Student preview overview: https://www.youtube.com/watch?v=-nNRI7woQN4
5. Peer and Self Assessment
This feature allows you to design a set of questions and model answers and have students respond and grade themselves and each other using criteria you have created. I can see this being useful for past paper questions, exam and test preparation as well as formative assessment. You can have students self assess as well as peer assess as many students as you like. The submissions and assessments can be made anonymous. It’s easy to see who has submitted, their evaluations and their final scores. It all automatically gets updated in the grade centre as well.
Some drawbacks to this feature:
- The main problem with this tool is that the evaluation date can only begin after the submissions are closed. This makes no sense for students who are working at a different pace. If this was a step along a learning pathway, I would have to make sure it is not enabled through Adaptive Release. It would have to be something students do at the end of a unit which is not that useful as a means for me to monitor student progress and understanding.
- This tool is not ideal for criterion-based grading which is what we use in the MYP. Students aren’t used to seeing points and percentages. They are awarded levels based on the quality of their responses. This tool would be more appropriate for DP students who are used to receiving points per answer on tests and exams.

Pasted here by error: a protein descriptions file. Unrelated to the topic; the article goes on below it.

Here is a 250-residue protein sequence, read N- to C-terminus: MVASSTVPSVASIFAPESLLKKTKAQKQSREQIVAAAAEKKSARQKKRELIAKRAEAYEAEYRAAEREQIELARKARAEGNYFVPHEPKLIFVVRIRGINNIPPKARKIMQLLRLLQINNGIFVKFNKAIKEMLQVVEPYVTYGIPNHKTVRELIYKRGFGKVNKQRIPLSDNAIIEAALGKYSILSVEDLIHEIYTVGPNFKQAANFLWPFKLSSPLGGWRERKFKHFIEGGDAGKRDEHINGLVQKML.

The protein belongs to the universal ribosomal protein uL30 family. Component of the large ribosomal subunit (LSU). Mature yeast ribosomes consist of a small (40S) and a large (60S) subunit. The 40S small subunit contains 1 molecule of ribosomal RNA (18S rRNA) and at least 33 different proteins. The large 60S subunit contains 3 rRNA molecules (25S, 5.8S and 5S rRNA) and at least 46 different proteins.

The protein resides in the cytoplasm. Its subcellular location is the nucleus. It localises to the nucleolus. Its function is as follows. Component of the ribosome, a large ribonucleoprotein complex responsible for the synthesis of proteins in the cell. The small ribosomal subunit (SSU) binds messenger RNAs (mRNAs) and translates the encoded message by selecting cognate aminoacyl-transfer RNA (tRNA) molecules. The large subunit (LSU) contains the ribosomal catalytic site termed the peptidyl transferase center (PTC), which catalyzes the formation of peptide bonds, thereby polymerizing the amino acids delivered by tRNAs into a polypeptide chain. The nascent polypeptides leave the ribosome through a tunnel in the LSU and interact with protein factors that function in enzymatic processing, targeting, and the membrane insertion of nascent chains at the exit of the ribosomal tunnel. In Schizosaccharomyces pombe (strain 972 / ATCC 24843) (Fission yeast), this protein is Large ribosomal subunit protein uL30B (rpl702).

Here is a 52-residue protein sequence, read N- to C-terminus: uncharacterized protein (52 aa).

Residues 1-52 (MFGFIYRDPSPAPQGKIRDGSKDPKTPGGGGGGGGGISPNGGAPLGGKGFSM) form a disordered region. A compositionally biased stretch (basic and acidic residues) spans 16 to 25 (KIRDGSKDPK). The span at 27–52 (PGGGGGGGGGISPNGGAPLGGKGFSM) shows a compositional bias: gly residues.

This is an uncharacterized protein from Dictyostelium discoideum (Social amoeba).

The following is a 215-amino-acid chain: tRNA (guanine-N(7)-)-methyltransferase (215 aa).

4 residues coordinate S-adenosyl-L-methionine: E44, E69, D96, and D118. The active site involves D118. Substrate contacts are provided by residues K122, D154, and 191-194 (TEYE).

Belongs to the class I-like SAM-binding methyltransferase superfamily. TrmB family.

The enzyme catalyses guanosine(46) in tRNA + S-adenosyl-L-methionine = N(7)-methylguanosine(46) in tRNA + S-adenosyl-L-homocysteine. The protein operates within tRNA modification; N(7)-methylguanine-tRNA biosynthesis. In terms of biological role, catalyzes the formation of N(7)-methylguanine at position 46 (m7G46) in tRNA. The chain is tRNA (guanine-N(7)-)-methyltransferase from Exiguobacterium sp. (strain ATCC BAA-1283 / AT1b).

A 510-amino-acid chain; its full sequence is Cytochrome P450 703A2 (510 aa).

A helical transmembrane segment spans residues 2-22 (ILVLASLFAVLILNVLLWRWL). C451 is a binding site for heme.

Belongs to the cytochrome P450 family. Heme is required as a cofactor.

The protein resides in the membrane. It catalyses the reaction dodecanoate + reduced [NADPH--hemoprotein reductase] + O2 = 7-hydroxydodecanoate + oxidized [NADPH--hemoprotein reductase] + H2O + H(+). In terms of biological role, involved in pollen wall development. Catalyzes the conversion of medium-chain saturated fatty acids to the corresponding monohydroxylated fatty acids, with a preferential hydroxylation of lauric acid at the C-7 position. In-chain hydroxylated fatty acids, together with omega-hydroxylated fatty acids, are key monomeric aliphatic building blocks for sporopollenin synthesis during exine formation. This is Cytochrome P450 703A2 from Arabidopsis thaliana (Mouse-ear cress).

- You cannot assign students to each other. The evaluations are randomly assigned.
- You can upload files with your responses, but cannot directly grade on the file like you can in inline grading. That is only a teacher privilege. Therefore, this is not useful for self/peer assessments lab reports and essays.
It’s a good tool in theory, but I really don’t know if it will work for me.
Blackboard Help: http://bit.ly/1l5BkDN
A few other features I will use this year:
- Personalizing content by adding student names (ex. welcome email!) http://blog.ericsilva.me/blackboard/learn/personalize-your-course-add-student-names-to-content/
- Gathering data about how students are using the course using the performance dashboard: http://blog.ericsilva.me/blackboard/learn/performance-dashboard/
- Hot spot test questions – students can click on a part of a picture as a test answer. Great for diagrams that need identification! http://blog.ericsilva.me/blackboard/learn/question-types/
What’s coming in the NEW Blackboard? Watch the video below to see the “improved” user experience. You’ll notice that there is a lukewarm response to what is meant to be an exciting reveal. The key catch phrase here is that it is more “learner centric.” It seems that the developers have taken a lot of feedback from students directly to create a better course set up. It also looks like there are more aspects of a social media site. My favourite thing about it so far is the new collaborate feature although I will say that it looks a lot like “Google Hangouts” to me.